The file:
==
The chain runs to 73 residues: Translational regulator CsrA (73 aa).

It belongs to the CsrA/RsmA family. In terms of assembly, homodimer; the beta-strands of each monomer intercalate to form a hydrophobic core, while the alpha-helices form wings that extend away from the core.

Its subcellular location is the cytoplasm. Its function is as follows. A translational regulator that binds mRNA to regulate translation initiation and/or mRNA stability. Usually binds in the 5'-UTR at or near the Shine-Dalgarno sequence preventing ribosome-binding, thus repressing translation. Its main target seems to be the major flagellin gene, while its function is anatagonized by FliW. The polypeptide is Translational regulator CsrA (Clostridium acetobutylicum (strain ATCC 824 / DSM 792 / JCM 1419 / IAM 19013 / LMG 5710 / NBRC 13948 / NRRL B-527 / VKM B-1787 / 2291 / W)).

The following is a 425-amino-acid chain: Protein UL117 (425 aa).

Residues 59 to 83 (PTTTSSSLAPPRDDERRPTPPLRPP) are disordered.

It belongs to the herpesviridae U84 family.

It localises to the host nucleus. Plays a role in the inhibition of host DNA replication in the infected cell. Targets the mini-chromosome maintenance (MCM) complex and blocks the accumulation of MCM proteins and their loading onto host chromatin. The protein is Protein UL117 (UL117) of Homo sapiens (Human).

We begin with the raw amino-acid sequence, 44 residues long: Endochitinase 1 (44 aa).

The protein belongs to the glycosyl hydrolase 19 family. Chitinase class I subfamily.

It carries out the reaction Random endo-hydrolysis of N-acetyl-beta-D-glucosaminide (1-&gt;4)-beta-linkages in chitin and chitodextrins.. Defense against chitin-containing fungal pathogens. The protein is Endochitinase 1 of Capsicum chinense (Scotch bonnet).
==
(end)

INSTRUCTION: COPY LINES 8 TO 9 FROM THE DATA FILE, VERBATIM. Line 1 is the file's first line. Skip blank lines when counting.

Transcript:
We begin with the raw amino-acid sequence, 44 residues long: Endochitinase 1 (44 aa).

The protein belongs to the glycosyl hydrolase 19 family. Chitinase class I subfamily.